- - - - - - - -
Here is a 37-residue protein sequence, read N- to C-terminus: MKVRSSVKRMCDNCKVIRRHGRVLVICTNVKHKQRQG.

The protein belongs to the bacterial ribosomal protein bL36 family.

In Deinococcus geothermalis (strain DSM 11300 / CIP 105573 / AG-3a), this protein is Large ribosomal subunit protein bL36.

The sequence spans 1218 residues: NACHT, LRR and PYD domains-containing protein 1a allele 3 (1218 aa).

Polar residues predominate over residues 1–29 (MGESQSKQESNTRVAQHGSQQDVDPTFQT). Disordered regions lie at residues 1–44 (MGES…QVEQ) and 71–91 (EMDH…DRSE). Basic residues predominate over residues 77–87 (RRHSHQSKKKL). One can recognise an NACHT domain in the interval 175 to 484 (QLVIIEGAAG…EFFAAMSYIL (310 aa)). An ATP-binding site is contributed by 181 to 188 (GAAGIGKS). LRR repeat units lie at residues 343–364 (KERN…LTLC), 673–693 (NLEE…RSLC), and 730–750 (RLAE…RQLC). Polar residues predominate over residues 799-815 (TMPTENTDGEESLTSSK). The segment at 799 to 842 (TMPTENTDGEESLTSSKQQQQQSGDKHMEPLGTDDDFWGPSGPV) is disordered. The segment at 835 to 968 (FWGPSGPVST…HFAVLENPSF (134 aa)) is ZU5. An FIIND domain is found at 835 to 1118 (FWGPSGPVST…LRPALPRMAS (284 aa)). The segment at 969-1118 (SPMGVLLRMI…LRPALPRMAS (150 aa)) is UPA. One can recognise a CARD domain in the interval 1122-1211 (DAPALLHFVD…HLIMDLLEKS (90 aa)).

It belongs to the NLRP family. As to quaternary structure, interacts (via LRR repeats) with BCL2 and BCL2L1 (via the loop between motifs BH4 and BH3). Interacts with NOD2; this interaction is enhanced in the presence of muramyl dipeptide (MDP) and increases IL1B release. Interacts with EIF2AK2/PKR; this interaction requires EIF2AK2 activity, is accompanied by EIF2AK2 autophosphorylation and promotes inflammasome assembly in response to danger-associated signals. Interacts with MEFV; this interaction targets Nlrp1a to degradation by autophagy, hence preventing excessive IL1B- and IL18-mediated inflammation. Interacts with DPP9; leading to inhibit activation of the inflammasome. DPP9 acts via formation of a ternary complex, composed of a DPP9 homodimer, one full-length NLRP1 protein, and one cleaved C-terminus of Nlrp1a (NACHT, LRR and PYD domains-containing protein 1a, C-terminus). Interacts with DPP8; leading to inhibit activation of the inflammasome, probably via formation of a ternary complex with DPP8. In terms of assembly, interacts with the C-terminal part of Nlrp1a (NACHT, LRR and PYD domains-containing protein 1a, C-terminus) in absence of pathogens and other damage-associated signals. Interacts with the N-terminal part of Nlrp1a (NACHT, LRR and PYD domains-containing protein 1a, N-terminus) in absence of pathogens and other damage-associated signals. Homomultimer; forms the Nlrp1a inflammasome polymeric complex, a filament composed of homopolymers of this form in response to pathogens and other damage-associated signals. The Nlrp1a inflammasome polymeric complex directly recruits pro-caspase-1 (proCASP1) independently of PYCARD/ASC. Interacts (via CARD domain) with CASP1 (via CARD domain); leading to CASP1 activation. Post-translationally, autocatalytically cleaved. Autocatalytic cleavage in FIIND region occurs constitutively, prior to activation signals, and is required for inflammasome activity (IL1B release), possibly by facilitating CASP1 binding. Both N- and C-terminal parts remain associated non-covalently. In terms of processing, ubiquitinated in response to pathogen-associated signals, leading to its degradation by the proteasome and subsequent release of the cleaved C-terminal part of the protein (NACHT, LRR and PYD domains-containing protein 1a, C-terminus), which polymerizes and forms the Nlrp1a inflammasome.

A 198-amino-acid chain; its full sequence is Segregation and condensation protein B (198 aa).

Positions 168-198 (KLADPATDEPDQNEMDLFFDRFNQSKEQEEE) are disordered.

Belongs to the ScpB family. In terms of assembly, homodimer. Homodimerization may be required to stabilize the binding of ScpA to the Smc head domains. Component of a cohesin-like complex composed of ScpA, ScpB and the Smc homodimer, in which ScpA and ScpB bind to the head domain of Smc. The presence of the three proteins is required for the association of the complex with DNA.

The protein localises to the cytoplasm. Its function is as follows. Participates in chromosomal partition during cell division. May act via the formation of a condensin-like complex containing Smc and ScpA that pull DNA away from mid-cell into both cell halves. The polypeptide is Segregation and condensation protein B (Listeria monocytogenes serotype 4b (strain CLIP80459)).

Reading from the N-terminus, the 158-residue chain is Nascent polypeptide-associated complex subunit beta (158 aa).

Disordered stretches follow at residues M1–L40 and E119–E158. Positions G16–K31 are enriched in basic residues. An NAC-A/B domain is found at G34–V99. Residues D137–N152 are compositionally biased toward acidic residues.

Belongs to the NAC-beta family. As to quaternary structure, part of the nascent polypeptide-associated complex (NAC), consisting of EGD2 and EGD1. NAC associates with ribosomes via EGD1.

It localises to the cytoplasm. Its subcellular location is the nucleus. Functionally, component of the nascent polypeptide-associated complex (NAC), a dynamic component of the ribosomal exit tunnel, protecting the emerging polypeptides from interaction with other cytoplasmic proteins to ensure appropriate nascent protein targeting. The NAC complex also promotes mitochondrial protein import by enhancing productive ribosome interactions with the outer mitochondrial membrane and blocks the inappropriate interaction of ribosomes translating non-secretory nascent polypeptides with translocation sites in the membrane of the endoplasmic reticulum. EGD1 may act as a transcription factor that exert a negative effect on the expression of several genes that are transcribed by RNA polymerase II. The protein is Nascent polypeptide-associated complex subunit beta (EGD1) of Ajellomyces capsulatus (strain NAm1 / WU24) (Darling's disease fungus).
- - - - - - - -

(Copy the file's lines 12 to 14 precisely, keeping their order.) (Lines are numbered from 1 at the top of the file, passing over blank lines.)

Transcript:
Disordered stretches follow at residues M1–L40 and E119–E158. Positions G16–K31 are enriched in basic residues. An NAC-A/B domain is found at G34–V99. Residues D137–N152 are compositionally biased toward acidic residues.

Belongs to the NAC-beta family. As to quaternary structure, part of the nascent polypeptide-associated complex (NAC), consisting of EGD2 and EGD1. NAC associates with ribosomes via EGD1.

It localises to the cytoplasm. Its subcellular location is the nucleus. Functionally, component of the nascent polypeptide-associated complex (NAC), a dynamic component of the ribosomal exit tunnel, protecting the emerging polypeptides from interaction with other cytoplasmic proteins to ensure appropriate nascent protein targeting. The NAC complex also promotes mitochondrial protein import by enhancing productive ribosome interactions with the outer mitochondrial membrane and blocks the inappropriate interaction of ribosomes translating non-secretory nascent polypeptides with translocation sites in the membrane of the endoplasmic reticulum. EGD1 may act as a transcription factor that exert a negative effect on the expression of several genes that are transcribed by RNA polymerase II. The protein is Nascent polypeptide-associated complex subunit beta (EGD1) of Ajellomyces capsulatus (strain NAm1 / WU24) (Darling's disease fungus).